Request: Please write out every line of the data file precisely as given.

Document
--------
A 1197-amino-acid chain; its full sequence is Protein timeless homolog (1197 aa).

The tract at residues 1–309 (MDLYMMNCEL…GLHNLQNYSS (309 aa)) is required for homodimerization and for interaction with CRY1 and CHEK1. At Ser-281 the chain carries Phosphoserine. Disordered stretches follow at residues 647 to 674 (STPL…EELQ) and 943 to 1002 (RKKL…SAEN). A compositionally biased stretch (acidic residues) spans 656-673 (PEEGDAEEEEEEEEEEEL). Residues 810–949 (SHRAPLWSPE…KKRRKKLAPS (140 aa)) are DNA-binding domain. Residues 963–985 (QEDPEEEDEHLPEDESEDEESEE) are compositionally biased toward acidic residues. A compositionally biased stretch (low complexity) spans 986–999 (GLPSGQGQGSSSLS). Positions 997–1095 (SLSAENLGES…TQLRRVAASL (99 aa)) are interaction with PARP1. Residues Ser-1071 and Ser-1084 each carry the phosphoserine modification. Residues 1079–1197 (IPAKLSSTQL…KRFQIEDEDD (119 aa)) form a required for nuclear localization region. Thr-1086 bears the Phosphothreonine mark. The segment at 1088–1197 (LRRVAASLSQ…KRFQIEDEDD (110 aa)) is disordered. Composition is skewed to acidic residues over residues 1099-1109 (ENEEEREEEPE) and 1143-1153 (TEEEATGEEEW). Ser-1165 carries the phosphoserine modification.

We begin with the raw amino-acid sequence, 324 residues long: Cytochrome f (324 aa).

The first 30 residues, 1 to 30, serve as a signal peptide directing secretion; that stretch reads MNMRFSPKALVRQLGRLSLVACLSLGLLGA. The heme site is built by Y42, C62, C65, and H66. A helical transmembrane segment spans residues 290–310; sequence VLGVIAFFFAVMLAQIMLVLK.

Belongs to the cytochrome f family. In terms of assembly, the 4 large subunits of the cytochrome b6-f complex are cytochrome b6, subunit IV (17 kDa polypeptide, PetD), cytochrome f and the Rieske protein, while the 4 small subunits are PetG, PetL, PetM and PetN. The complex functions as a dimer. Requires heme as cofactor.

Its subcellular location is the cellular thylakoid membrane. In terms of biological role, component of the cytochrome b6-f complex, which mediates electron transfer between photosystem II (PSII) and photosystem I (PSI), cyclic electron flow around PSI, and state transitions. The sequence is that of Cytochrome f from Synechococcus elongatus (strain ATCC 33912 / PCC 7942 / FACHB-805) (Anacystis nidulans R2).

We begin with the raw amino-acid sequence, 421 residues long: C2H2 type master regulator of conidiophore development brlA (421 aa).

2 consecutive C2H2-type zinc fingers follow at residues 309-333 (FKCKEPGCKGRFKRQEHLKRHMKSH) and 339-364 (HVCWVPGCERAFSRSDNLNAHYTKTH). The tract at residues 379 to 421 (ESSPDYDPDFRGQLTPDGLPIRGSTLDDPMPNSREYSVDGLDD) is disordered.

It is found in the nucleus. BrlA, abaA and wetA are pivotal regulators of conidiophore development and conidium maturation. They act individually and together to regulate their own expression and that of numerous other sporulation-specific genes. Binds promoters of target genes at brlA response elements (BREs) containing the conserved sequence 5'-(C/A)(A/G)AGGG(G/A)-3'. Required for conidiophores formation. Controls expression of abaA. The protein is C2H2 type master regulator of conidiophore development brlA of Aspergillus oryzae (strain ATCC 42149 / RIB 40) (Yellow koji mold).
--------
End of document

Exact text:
A 1197-amino-acid chain; its full sequence is Protein timeless homolog (1197 aa).

The tract at residues 1–309 (MDLYMMNCEL…GLHNLQNYSS (309 aa)) is required for homodimerization and for interaction with CRY1 and CHEK1. At Ser-281 the chain carries Phosphoserine. Disordered stretches follow at residues 647 to 674 (STPL…EELQ) and 943 to 1002 (RKKL…SAEN). A compositionally biased stretch (acidic residues) spans 656-673 (PEEGDAEEEEEEEEEEEL). Residues 810–949 (SHRAPLWSPE…KKRRKKLAPS (140 aa)) are DNA-binding domain. Residues 963–985 (QEDPEEEDEHLPEDESEDEESEE) are compositionally biased toward acidic residues. A compositionally biased stretch (low complexity) spans 986–999 (GLPSGQGQGSSSLS). Positions 997–1095 (SLSAENLGES…TQLRRVAASL (99 aa)) are interaction with PARP1. Residues Ser-1071 and Ser-1084 each carry the phosphoserine modification. Residues 1079–1197 (IPAKLSSTQL…KRFQIEDEDD (119 aa)) form a required for nuclear localization region. Thr-1086 bears the Phosphothreonine mark. The segment at 1088–1197 (LRRVAASLSQ…KRFQIEDEDD (110 aa)) is disordered. Composition is skewed to acidic residues over residues 1099-1109 (ENEEEREEEPE) and 1143-1153 (TEEEATGEEEW). Ser-1165 carries the phosphoserine modification.

We begin with the raw amino-acid sequence, 324 residues long: Cytochrome f (324 aa).

The first 30 residues, 1 to 30, serve as a signal peptide directing secretion; that stretch reads MNMRFSPKALVRQLGRLSLVACLSLGLLGA. The heme site is built by Y42, C62, C65, and H66. A helical transmembrane segment spans residues 290–310; sequence VLGVIAFFFAVMLAQIMLVLK.

Belongs to the cytochrome f family. In terms of assembly, the 4 large subunits of the cytochrome b6-f complex are cytochrome b6, subunit IV (17 kDa polypeptide, PetD), cytochrome f and the Rieske protein, while the 4 small subunits are PetG, PetL, PetM and PetN. The complex functions as a dimer. Requires heme as cofactor.

Its subcellular location is the cellular thylakoid membrane. In terms of biological role, component of the cytochrome b6-f complex, which mediates electron transfer between photosystem II (PSII) and photosystem I (PSI), cyclic electron flow around PSI, and state transitions. The sequence is that of Cytochrome f from Synechococcus elongatus (strain ATCC 33912 / PCC 7942 / FACHB-805) (Anacystis nidulans R2).

We begin with the raw amino-acid sequence, 421 residues long: C2H2 type master regulator of conidiophore development brlA (421 aa).

2 consecutive C2H2-type zinc fingers follow at residues 309-333 (FKCKEPGCKGRFKRQEHLKRHMKSH) and 339-364 (HVCWVPGCERAFSRSDNLNAHYTKTH). The tract at residues 379 to 421 (ESSPDYDPDFRGQLTPDGLPIRGSTLDDPMPNSREYSVDGLDD) is disordered.

It is found in the nucleus. BrlA, abaA and wetA are pivotal regulators of conidiophore development and conidium maturation. They act individually and together to regulate their own expression and that of numerous other sporulation-specific genes. Binds promoters of target genes at brlA response elements (BREs) containing the conserved sequence 5'-(C/A)(A/G)AGGG(G/A)-3'. Required for conidiophores formation. Controls expression of abaA. The protein is C2H2 type master regulator of conidiophore development brlA of Aspergillus oryzae (strain ATCC 42149 / RIB 40) (Yellow koji mold).